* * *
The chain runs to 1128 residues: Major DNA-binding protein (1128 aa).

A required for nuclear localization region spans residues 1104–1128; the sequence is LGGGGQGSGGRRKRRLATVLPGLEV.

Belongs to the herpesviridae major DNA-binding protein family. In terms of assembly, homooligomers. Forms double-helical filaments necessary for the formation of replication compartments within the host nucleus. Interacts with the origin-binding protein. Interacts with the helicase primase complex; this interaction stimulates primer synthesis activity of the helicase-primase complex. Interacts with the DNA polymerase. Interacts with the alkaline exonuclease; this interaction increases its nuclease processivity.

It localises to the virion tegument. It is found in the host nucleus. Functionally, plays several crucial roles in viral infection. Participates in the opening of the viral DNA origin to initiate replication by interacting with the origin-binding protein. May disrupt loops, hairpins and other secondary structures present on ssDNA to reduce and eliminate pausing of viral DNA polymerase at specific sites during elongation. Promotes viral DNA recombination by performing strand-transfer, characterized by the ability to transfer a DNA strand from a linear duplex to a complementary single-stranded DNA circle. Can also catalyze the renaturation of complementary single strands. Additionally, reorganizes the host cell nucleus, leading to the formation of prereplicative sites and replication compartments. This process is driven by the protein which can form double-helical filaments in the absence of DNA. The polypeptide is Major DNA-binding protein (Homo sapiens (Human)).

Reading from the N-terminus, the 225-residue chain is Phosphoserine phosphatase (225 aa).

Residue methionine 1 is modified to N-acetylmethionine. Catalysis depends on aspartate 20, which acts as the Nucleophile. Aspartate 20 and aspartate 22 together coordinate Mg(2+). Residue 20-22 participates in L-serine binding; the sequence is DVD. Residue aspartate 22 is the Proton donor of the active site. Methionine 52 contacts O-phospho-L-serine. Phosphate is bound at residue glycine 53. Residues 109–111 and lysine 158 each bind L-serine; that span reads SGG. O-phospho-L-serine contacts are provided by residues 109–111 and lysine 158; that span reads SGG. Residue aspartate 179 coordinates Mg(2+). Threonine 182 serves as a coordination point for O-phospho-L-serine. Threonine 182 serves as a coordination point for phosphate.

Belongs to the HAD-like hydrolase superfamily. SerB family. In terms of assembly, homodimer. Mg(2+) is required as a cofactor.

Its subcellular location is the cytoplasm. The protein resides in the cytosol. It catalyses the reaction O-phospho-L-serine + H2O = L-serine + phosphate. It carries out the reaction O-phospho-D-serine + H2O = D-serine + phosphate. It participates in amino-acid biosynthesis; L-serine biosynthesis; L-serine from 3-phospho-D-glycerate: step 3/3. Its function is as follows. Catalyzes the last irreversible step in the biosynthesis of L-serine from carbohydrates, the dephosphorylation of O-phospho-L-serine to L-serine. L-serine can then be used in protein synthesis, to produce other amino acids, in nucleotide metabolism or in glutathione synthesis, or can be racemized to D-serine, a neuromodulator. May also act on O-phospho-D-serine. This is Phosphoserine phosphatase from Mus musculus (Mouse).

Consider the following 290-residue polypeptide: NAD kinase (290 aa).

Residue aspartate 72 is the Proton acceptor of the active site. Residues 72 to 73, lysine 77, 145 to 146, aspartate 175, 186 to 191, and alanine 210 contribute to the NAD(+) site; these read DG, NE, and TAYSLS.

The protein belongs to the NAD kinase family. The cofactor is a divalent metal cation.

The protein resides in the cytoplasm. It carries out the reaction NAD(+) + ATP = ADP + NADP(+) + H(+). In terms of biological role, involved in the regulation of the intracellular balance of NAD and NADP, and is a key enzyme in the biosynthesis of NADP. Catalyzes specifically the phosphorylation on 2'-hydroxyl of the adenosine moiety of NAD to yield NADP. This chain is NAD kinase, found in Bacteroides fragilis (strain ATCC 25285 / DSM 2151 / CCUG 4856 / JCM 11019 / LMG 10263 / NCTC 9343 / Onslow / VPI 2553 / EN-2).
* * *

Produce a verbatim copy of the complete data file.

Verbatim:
The chain runs to 1128 residues: Major DNA-binding protein (1128 aa).

A required for nuclear localization region spans residues 1104–1128; the sequence is LGGGGQGSGGRRKRRLATVLPGLEV.

Belongs to the herpesviridae major DNA-binding protein family. In terms of assembly, homooligomers. Forms double-helical filaments necessary for the formation of replication compartments within the host nucleus. Interacts with the origin-binding protein. Interacts with the helicase primase complex; this interaction stimulates primer synthesis activity of the helicase-primase complex. Interacts with the DNA polymerase. Interacts with the alkaline exonuclease; this interaction increases its nuclease processivity.

It localises to the virion tegument. It is found in the host nucleus. Functionally, plays several crucial roles in viral infection. Participates in the opening of the viral DNA origin to initiate replication by interacting with the origin-binding protein. May disrupt loops, hairpins and other secondary structures present on ssDNA to reduce and eliminate pausing of viral DNA polymerase at specific sites during elongation. Promotes viral DNA recombination by performing strand-transfer, characterized by the ability to transfer a DNA strand from a linear duplex to a complementary single-stranded DNA circle. Can also catalyze the renaturation of complementary single strands. Additionally, reorganizes the host cell nucleus, leading to the formation of prereplicative sites and replication compartments. This process is driven by the protein which can form double-helical filaments in the absence of DNA. The polypeptide is Major DNA-binding protein (Homo sapiens (Human)).

Reading from the N-terminus, the 225-residue chain is Phosphoserine phosphatase (225 aa).

Residue methionine 1 is modified to N-acetylmethionine. Catalysis depends on aspartate 20, which acts as the Nucleophile. Aspartate 20 and aspartate 22 together coordinate Mg(2+). Residue 20-22 participates in L-serine binding; the sequence is DVD. Residue aspartate 22 is the Proton donor of the active site. Methionine 52 contacts O-phospho-L-serine. Phosphate is bound at residue glycine 53. Residues 109–111 and lysine 158 each bind L-serine; that span reads SGG. O-phospho-L-serine contacts are provided by residues 109–111 and lysine 158; that span reads SGG. Residue aspartate 179 coordinates Mg(2+). Threonine 182 serves as a coordination point for O-phospho-L-serine. Threonine 182 serves as a coordination point for phosphate.

Belongs to the HAD-like hydrolase superfamily. SerB family. In terms of assembly, homodimer. Mg(2+) is required as a cofactor.

Its subcellular location is the cytoplasm. The protein resides in the cytosol. It catalyses the reaction O-phospho-L-serine + H2O = L-serine + phosphate. It carries out the reaction O-phospho-D-serine + H2O = D-serine + phosphate. It participates in amino-acid biosynthesis; L-serine biosynthesis; L-serine from 3-phospho-D-glycerate: step 3/3. Its function is as follows. Catalyzes the last irreversible step in the biosynthesis of L-serine from carbohydrates, the dephosphorylation of O-phospho-L-serine to L-serine. L-serine can then be used in protein synthesis, to produce other amino acids, in nucleotide metabolism or in glutathione synthesis, or can be racemized to D-serine, a neuromodulator. May also act on O-phospho-D-serine. This is Phosphoserine phosphatase from Mus musculus (Mouse).

Consider the following 290-residue polypeptide: NAD kinase (290 aa).

Residue aspartate 72 is the Proton acceptor of the active site. Residues 72 to 73, lysine 77, 145 to 146, aspartate 175, 186 to 191, and alanine 210 contribute to the NAD(+) site; these read DG, NE, and TAYSLS.

The protein belongs to the NAD kinase family. The cofactor is a divalent metal cation.

The protein resides in the cytoplasm. It carries out the reaction NAD(+) + ATP = ADP + NADP(+) + H(+). In terms of biological role, involved in the regulation of the intracellular balance of NAD and NADP, and is a key enzyme in the biosynthesis of NADP. Catalyzes specifically the phosphorylation on 2'-hydroxyl of the adenosine moiety of NAD to yield NADP. This chain is NAD kinase, found in Bacteroides fragilis (strain ATCC 25285 / DSM 2151 / CCUG 4856 / JCM 11019 / LMG 10263 / NCTC 9343 / Onslow / VPI 2553 / EN-2).